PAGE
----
September 26, 2016

Doug Shulman: Interconnectedness Is Driving the Future of Money


Doug Shulman, Global Head of Client Service Delivery at BNY Mellon, participated in the Innotribe “Future of Money” plenary session on Monday, September 26 at Sibos in Geneva. The panelists focused on the emerging “Internet of Everything,” where physical objects connect to the internet and are able to exchange data between each other, such as smart appliances that connect to the electrical grid to vary how much power they draw, or smart supply systems that place orders when stocks run low.

Commenting on the implications for the global payments system, Shulman says: “for financial institutions, interconnectedness is a world where the integration of technology, the seamless flow of data, and the management and analysis of data are critical to their long-term viability and success. BNY Mellon stands in the center of the financial market ecosystem. We have responsibility for the safekeeping of 29 trillion dollars of assets. We see four essential components for any interconnected financial system to work: a network effect of critical mass and broad adoption; agreements on standards for data elements, interfaces and protocols; security; and trust. The world’s financial system, and the means to exchange value, must reassure people that their money is safe.”

“That’s why banks will continue to stay at the heart of the payments infrastructure,” Shulman adds. “We are collaborating with Fintechs and other market participants to ensure we have innovation that accelerates payments clearing and settlement, provides even more transparency, and reduces the cost of transactions. But at the same time that innovation accelerates these processes, it has to work at the kinds of scale in which we at BNY Mellon provide services.”

Shulman also reflects on the technologies and solutions needed in an interconnected world: “To improve payments, banks have to take on a lot of internal transformation, too. At BNY Mellon, we are driving towards greater speed and transparency through initiatives such as US real-time payments with The Clearing House, Swift gpi, and clearXchange for tokenized payments. We are also working on a multi-year initiative to develop our global payments infrastructure, which features an open architecture and custom-built modules covering the key phases of payment processing. It provides a robust, centralized global operating model for consistent service levels and processing that can be settled via multiple payment channels across multiple regions in any branch and any supported global currency.”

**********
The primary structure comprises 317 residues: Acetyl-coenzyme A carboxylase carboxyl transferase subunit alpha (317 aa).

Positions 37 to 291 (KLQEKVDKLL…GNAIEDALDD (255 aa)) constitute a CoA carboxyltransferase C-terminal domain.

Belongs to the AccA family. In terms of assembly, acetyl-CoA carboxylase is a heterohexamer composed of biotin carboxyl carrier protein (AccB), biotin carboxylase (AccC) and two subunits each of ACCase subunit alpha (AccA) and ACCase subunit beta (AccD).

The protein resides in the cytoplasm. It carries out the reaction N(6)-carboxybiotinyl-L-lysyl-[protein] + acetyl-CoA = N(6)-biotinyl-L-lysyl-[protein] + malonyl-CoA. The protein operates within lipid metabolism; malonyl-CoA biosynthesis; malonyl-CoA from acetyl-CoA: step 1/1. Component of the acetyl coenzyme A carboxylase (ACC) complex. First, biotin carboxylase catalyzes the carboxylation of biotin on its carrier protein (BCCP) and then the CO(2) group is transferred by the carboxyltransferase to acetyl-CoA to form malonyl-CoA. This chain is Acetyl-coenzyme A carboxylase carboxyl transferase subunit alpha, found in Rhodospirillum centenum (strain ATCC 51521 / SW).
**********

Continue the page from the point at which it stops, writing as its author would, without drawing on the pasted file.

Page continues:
Shulman concludes: “We view ourselves as a technology and services company that has a balance sheet that can help our customers do business. We’re making tremendous investments in technology and our digital platform NEXEN which is helping improve client experience and allowing customers to interact with us using multiple channels.  We are also making significant effort to ensure we’re a good partner with all our clients in helping them through their own transformation journeys. In the future, both money and data are going to be shared and exchanged and managed in fundamentally different ways. We use technology to make dealing with us even easier, more friction-free, more seamless, so that we can be an even better partner to our clients, living up to the legacy of our founder Alexander Hamilton for another 232 years.”




Cheryl Krauss
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